Micro Need Macro Problem

An aspect of global health I’m learning more about is the relationship between health and nutrition, an aspect that we, in the land of the large, all-you-can-eat buffets, and a multi-billion “dieting” industry, easily ignore, but obviously, for many of the world’s citizens, especially those whose developing minds and bodies need nutrition, is a major concern.  While the more wealthy world’s response to famine and imminent loss of life is well-tuned and historically many countries quickly provide food supplies when natural or man-made disasters occur, a more pernicious and poorly-addressed problem is chronic under-nutrition which leads to a wide range of specific deficiency diseases, increased susceptibility to infectious disease, and reduced ability to earn a living.  One under-recognized, yet apparently easily addressable, condition I now know something about is iodine deficiency.

Iodine is an essential element in the human diet as a key component of the thyroid hormones that are involved in regulating metabolism and cell development.  In fact, the body’s need is so great that the classic sign of iodine deficiency is enlargement of the thyroid gland (goiter) due to hyperproliferation of the tissue needed to make the hormones.  Iodine deficiency causes fetal and neo-natal mortality and congenital abnormalities, and if that’s not bad enough, causes impaired mental function in children and adolescents, and in adults it has been linked to decreased educatability, increased apathy, and loss of work productivity.  This complex of effects is know as iodine deficiency disease (IDD) (see a Lancet review by Zimmermann et al 2008).  Iodine is a naturally-occurring component of many foods, e.g., plants grown in iodine-containing soils or in sea food, but for most of the world’s population these sources are insufficient.  The good news is that in the early 1990s, the WHO/UNICEF, advocacy groups like the International Council for the Control of Iodine Deficiency Disorders (ICCIDD) and the Iodine Network (IN), governments, and salt manufacturers launched a campaign against IDD through the simple and inexpensive (cents per ton) public health measure of adding iodine to table salt.  Currently, about 70% of households have access to and use iodized salt with the result a remarkable decrease in IDD over the past 20 years.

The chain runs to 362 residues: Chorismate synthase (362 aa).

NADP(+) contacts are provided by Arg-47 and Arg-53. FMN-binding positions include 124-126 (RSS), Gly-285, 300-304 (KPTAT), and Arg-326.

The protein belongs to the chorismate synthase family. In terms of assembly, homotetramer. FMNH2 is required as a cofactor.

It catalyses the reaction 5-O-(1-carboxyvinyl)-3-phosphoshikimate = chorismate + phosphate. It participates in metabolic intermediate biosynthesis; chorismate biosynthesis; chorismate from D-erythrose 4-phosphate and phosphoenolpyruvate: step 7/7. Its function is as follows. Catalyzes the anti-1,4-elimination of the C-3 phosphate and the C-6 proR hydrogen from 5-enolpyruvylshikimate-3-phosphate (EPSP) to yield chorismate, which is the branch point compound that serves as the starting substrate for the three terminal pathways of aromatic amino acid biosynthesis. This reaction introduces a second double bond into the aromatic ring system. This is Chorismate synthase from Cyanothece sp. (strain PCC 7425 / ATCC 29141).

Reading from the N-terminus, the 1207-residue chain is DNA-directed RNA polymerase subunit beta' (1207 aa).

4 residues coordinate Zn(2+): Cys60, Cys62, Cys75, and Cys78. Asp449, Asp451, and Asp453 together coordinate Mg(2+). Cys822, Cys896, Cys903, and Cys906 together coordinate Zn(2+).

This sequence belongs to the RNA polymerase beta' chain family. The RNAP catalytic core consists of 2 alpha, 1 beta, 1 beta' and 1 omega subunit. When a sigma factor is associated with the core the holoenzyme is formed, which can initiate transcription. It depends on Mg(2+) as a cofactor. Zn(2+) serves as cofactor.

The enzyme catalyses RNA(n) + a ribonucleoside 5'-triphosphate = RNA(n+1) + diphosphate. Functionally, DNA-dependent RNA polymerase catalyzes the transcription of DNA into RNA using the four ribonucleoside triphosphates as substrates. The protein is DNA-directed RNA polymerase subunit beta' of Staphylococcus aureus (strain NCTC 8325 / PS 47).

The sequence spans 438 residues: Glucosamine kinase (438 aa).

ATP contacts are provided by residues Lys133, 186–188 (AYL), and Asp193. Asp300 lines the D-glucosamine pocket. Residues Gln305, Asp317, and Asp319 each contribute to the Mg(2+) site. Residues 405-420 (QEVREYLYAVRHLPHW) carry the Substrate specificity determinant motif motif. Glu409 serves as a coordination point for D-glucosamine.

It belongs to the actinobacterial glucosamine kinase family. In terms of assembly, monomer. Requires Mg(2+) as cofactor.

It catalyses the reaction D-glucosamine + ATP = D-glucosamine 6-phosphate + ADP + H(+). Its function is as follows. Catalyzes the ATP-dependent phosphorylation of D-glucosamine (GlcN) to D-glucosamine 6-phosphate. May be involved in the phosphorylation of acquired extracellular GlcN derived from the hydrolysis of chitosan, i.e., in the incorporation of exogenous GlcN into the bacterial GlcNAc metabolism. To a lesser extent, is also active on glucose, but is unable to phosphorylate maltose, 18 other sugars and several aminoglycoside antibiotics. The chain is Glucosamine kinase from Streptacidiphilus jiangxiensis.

The not-so-good news is that IDD is still a problem for many people in both the developing and developed world.  In 2008, UNICEF estimated that 2 billion people have insufficient intake of iodine, including one-third of all school-age children in many regions with the highest insufficiency occurring in Eastern Europe (52%), Eastern Mediterranean (48%), and Africa (41%) (Table 3, Zimmermann et al. 2008).  In the same report, the organization states that iodine deficiency is the leading cause of preventable mental retardation in the world and that 38 million children born at risk each year (UNICEF press release).  The goal for governments and public health advocates is universal iodization and involves getting salt manufacturers to add iodine and food processors and people to use it, so the solution is mostly a matter of political will, modest amounts of money, and PR (see Global Alliance for Improved Nutrition Universal Salt Iodization Program).

Unlike many global health solutions, the role of new technology is minimal, although there is a hole technology could fill.  To monitor and evaluate the success of iodization programs, one needs to measure the amount of iodine in the people at risk and the current process, while not technically difficult, requires samples to be collected in the field and analyzed at a central laboratory, subject to contamination and loss (see WHO Assessment Guide).  While I couldn’t find any specific guidance on the number of samples needed for adequate monitoring, I am guessing that a half a million may need to be analyzed each year (2 billion at risk and bi-yearly statistically-meaningful sampling).  Hence back in 2008, someone at the CDC and/or NIH swung into action and put out a single paragraph request for SBIR/STTR proposals to develop a rapid field test for urinary iodine (“Simple, reliable measures for field use would be a great help.” NIH Omnibus Solicitation 2008) and a small company in Ohio, the Institute of Bioengineering Technologies, Inc. (IBET) sent in a proposal, received Phase I and II funding, developed a prototype strip-type assay, and accepted my offer to help find collaborators for the field testing, funding for the scale-up to manufacturing, and customers and licensees, which I’m doing.  So for a relatively small investment of public funds and with luck and some private investment, public health agencies may have a better tool for eliminating IDD in a couple years.  Your tax dollars at work.